There are certain events and moments in your life that, when they occur, change everything you thought you knew. It may be an enlightening visit to another country, an inspirational teacher, a parent or grandparent, the death of someone close to you. For me it was picking up a copy of “Chef Paul Prudhomme’s Seasoned America.” A seemingly ordinary occasion that wasn’t marked by thunder or lightening, but it initiated a quiet awakening of something in my heart.
I was bored with what I had been making and wanted to try something different for dinner. Without a lot of money, I went to the library to borrow some cookbooks. The minute I saw Chef Paul’s book and started riffling through it, I knew it was just what I was looking for.
I had met Chef Prudhomme when he brought his restaurant staff to San Francisco in 1983 and was infatuated with his story. He had temporarily duplicated his renowned New Orleans restaurant, K-Paul’s Louisiana Kitchen, in the Old Waldorf nightclub in the Embarcadero. People swarmed to it, fascinated at the wildly different Cajun cuisine being served. This was the early 80’s and cajun food was just beginning to sweep the country. The moment people tasted his Blackened Red Fish they had to have more. I credit Chef Prudhomme with being a major player in that movement.
Chef Paul is the youngest of 13 children and grew up on a farm in St. Landry Parish, Louisiana and he learned to cook by standing next to his mother at the stove, the same way I learned from my grandmother. He loved presenting his family and friends with his interpretations of classic dishes. When he grew up he followed his passion for cooking, training in restaurants all over the world. In 1979 he opened K-Paul’s and it wasn’t long before world travelers and locals alike were lined up around the block waiting to eat his creations. When I visited New Orleans I tried to eat at his restaurant, but it was closed. One of these days I am going to eat there and experience his cooking first hand again!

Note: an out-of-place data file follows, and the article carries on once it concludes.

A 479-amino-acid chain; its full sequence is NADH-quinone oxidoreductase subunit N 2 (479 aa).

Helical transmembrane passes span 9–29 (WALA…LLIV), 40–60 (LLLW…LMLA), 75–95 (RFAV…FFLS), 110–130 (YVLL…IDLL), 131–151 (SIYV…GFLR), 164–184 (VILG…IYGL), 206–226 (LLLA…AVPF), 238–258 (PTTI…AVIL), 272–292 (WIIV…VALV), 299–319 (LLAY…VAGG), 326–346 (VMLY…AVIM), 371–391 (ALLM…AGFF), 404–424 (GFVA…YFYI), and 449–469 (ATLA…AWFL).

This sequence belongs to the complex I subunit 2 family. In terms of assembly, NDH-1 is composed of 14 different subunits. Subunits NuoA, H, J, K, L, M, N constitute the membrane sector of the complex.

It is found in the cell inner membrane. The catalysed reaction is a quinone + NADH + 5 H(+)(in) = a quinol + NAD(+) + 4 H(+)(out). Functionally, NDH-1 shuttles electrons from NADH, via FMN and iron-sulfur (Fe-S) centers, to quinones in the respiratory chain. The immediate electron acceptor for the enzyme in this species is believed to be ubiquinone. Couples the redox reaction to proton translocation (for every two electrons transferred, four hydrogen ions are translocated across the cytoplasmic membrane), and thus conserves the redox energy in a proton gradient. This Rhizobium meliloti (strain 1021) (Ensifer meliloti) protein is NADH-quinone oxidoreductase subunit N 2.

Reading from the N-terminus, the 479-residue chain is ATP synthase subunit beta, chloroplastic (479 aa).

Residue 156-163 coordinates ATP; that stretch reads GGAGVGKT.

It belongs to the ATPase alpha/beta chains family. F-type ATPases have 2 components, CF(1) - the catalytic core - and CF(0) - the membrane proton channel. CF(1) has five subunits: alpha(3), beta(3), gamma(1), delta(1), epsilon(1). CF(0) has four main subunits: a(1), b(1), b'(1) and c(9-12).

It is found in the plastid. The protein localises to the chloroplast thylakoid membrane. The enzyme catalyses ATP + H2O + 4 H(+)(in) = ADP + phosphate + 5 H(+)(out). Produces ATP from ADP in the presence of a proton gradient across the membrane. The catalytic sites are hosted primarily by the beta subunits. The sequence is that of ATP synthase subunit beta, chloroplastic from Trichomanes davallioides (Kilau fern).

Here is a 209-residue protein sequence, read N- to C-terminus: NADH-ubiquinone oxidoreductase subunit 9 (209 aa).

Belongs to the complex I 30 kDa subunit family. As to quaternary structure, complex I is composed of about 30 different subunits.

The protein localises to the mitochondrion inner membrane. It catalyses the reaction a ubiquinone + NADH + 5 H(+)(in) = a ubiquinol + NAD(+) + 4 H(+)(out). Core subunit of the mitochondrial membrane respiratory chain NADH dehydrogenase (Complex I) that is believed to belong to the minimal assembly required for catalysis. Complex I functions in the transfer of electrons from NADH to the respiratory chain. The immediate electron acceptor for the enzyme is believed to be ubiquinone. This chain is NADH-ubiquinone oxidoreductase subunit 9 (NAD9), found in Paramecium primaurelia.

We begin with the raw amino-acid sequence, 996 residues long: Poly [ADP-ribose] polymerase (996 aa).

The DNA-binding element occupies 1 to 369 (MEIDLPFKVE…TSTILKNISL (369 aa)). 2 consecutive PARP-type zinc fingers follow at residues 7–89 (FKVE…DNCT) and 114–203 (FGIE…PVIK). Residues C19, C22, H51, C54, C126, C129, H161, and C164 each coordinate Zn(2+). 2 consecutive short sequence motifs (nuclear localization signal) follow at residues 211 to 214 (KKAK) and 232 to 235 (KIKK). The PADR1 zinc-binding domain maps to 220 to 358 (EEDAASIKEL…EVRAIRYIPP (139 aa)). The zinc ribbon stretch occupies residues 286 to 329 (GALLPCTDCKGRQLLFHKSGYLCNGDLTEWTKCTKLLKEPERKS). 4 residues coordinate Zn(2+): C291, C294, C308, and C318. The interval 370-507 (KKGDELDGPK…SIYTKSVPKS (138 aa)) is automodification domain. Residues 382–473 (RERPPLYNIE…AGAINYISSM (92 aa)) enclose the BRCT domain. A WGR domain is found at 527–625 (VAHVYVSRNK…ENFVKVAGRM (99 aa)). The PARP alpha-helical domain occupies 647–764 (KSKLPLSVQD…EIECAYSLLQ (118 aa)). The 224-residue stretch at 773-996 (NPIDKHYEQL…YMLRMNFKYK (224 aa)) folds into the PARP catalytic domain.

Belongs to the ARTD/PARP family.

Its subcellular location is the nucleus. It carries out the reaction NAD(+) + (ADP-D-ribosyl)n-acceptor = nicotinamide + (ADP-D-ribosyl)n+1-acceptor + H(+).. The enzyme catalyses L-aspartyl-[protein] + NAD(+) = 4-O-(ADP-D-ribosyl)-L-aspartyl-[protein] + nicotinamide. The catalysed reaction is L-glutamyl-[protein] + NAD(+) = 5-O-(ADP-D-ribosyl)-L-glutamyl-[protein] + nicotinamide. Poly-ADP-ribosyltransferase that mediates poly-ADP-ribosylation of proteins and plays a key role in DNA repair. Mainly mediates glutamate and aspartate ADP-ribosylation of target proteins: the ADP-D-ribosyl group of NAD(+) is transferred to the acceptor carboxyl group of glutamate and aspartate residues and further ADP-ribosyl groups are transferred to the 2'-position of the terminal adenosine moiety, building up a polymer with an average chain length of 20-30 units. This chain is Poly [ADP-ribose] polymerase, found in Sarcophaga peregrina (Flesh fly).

In “Chef Paul Prudhomme’s Seasoned America” he took a simple concept and opened my eyes to a whole new world. He realized that he could put his own spin and style on any of the classic dishes served around the country. So he did some research, figured out what the specialties were for each area and went to work changing them into something he would serve in his restaurant.
Up to that point I had carefully followed each recipe precisely as it was written, exactly as my mother had taught me. As I read his words, I realized that every single recipe was open to interpretation and wasn’t limited to just the way it was written. I started looking at recipes with a whole new appreciation and curiosity. Now I was asking myself, “If I make this, what would I change?”
From that day on I never approached a recipe the same way. I wasn’t afraid to make substitutions or change up the seasoning blend. I learned a lot about how important seasoning is to a dish and discovered a whole new world of flavors. Herbs and spices make all the difference. These days I have an entire cabinet stuffed with bottle after bottle of sweet and savory seasonings and I love discovering new ones all the time.
Mom’s Meatloaf was one of those meals that we pretty much suffered through. My mom, bless her soul, couldn’t make a decent one. Hers was always soggy and bland. She never used anything except salt and pepper and very little of them. The one and only time I liked her meatloaf was when she burned it and the outside actually got crispy!
Today’s recipe is my interpretation of Chef Paul’s interpretation of a Chicago favorite. Is that confusing? Don’t worry about it, one bite and you will be a convert too! The main difference is there isn’t a lot of filler in this version. I also use a variety of meats which you can change to suit your tastes. I love a blend of beef, pork and turkey which gives you a lot of flavor but is a bit healthier than the old-fashioned hamburger version.